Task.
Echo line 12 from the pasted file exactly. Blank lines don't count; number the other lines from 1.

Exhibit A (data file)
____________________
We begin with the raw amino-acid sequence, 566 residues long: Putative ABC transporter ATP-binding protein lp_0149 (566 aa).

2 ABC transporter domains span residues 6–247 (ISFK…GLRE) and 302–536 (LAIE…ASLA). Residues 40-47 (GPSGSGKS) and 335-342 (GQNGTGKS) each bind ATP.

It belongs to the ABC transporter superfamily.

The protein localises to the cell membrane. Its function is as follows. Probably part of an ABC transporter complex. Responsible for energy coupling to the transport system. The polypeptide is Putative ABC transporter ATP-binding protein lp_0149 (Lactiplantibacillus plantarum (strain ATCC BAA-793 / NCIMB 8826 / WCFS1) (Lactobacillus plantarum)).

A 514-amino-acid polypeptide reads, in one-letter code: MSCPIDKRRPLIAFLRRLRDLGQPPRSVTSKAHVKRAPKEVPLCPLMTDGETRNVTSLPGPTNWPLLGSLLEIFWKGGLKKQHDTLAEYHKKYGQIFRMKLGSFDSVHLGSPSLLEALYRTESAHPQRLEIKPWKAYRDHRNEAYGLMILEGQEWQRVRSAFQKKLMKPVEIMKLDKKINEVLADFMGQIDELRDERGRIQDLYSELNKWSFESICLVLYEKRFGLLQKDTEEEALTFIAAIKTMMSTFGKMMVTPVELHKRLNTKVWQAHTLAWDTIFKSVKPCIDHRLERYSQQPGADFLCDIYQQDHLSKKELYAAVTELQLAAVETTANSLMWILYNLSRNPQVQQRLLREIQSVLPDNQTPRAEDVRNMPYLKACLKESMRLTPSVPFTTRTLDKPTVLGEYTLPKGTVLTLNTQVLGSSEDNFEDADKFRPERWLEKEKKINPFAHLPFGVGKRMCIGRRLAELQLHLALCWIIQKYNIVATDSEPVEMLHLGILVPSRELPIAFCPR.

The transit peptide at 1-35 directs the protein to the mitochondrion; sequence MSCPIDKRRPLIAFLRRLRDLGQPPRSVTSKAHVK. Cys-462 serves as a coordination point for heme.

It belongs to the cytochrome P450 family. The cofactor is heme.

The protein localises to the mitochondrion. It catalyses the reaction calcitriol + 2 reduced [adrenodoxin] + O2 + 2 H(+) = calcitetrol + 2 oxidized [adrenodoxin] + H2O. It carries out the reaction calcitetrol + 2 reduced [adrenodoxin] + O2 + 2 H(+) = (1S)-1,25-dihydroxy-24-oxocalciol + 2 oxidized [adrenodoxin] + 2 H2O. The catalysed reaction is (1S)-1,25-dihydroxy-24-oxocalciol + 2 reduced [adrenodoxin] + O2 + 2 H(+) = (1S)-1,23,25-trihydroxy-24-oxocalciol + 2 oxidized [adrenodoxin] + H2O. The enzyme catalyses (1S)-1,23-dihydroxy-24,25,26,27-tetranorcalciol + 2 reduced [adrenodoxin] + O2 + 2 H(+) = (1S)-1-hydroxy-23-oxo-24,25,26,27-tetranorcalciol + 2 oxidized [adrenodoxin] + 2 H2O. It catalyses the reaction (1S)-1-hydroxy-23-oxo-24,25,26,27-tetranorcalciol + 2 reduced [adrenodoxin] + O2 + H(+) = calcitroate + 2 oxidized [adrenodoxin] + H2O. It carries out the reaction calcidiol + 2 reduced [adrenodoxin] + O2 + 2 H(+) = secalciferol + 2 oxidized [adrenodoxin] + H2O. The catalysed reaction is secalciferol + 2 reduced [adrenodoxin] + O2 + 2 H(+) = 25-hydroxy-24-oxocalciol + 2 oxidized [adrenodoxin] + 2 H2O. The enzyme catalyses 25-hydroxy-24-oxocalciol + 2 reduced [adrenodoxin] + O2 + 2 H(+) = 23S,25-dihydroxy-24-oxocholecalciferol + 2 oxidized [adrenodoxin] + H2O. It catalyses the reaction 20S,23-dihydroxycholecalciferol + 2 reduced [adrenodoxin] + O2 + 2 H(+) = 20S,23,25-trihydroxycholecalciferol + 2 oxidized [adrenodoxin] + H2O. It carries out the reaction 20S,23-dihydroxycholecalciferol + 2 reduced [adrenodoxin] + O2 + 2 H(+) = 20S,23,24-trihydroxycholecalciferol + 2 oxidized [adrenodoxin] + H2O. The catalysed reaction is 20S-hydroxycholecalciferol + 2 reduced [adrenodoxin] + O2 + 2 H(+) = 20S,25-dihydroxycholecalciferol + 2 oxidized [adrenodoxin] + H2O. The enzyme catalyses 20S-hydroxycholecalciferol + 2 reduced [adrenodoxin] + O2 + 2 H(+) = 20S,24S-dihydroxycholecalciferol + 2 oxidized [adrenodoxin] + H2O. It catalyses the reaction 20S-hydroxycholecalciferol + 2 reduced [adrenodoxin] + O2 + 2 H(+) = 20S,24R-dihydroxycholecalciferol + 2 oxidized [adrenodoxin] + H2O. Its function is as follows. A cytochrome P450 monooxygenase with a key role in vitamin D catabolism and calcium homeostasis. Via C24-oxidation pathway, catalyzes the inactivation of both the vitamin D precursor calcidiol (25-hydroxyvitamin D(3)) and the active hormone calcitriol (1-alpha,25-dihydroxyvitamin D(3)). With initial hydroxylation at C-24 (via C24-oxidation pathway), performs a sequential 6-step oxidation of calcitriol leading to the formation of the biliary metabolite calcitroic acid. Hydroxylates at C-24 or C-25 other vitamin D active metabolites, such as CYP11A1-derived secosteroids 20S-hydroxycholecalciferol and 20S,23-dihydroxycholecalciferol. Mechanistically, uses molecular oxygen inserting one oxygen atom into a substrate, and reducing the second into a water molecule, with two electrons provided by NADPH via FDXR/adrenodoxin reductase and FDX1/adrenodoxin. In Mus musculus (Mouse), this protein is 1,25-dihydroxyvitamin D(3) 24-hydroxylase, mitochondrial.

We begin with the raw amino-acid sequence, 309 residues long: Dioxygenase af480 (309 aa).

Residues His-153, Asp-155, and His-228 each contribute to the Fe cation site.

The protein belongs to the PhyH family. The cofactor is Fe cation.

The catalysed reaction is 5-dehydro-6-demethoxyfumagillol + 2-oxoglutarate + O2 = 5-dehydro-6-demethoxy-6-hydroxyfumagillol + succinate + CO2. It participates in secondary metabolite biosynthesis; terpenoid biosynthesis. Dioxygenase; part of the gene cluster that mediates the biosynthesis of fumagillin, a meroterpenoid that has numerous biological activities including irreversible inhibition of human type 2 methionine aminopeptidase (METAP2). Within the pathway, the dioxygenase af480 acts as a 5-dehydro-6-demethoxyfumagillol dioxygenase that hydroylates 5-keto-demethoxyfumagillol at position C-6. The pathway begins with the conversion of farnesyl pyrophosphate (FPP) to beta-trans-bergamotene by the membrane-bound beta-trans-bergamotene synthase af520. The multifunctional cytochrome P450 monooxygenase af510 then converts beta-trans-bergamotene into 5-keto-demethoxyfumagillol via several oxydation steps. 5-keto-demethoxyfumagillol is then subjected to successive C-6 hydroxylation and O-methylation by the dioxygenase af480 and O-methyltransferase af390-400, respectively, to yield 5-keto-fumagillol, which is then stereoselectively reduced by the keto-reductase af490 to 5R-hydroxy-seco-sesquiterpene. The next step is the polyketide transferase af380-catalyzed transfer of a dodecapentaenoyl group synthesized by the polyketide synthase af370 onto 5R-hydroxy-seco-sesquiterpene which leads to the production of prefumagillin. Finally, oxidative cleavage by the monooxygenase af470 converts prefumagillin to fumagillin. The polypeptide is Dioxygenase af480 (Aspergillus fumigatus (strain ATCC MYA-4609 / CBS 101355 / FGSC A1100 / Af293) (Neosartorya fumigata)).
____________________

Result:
The catalysed reaction is 5-dehydro-6-demethoxyfumagillol + 2-oxoglutarate + O2 = 5-dehydro-6-demethoxy-6-hydroxyfumagillol + succinate + CO2. It participates in secondary metabolite biosynthesis; terpenoid biosynthesis. Dioxygenase; part of the gene cluster that mediates the biosynthesis of fumagillin, a meroterpenoid that has numerous biological activities including irreversible inhibition of human type 2 methionine aminopeptidase (METAP2). Within the pathway, the dioxygenase af480 acts as a 5-dehydro-6-demethoxyfumagillol dioxygenase that hydroylates 5-keto-demethoxyfumagillol at position C-6. The pathway begins with the conversion of farnesyl pyrophosphate (FPP) to beta-trans-bergamotene by the membrane-bound beta-trans-bergamotene synthase af520. The multifunctional cytochrome P450 monooxygenase af510 then converts beta-trans-bergamotene into 5-keto-demethoxyfumagillol via several oxydation steps. 5-keto-demethoxyfumagillol is then subjected to successive C-6 hydroxylation and O-methylation by the dioxygenase af480 and O-methyltransferase af390-400, respectively, to yield 5-keto-fumagillol, which is then stereoselectively reduced by the keto-reductase af490 to 5R-hydroxy-seco-sesquiterpene. The next step is the polyketide transferase af380-catalyzed transfer of a dodecapentaenoyl group synthesized by the polyketide synthase af370 onto 5R-hydroxy-seco-sesquiterpene which leads to the production of prefumagillin. Finally, oxidative cleavage by the monooxygenase af470 converts prefumagillin to fumagillin. The polypeptide is Dioxygenase af480 (Aspergillus fumigatus (strain ATCC MYA-4609 / CBS 101355 / FGSC A1100 / Af293) (Neosartorya fumigata)).